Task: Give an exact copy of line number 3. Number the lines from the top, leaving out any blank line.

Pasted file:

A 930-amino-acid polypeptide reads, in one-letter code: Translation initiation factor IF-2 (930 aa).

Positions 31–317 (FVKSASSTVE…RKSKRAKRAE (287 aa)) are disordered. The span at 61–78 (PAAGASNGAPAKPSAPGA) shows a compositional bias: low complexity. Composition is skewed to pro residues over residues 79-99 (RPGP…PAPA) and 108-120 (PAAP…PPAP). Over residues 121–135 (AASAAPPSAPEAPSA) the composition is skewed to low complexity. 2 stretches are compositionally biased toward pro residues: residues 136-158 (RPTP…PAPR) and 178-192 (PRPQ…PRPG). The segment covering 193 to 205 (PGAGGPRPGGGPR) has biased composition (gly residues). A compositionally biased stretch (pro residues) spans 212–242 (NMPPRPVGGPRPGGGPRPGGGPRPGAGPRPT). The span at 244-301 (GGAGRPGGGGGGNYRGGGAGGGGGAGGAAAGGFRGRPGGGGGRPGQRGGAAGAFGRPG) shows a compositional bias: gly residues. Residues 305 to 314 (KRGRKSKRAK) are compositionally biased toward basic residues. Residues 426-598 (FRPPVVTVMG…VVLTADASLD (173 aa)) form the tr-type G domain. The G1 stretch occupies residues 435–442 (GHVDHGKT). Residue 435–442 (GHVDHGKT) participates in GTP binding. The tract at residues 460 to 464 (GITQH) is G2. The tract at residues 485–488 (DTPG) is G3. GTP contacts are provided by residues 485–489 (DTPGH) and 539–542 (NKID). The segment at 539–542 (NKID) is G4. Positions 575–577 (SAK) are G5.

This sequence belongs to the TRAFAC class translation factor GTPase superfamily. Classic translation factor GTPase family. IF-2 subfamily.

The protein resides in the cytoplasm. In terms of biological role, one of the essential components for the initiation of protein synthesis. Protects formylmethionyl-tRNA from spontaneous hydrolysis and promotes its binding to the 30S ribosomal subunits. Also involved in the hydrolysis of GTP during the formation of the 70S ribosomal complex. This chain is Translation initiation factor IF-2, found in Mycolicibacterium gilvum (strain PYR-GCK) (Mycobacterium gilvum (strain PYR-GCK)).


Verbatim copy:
This sequence belongs to the TRAFAC class translation factor GTPase superfamily. Classic translation factor GTPase family. IF-2 subfamily.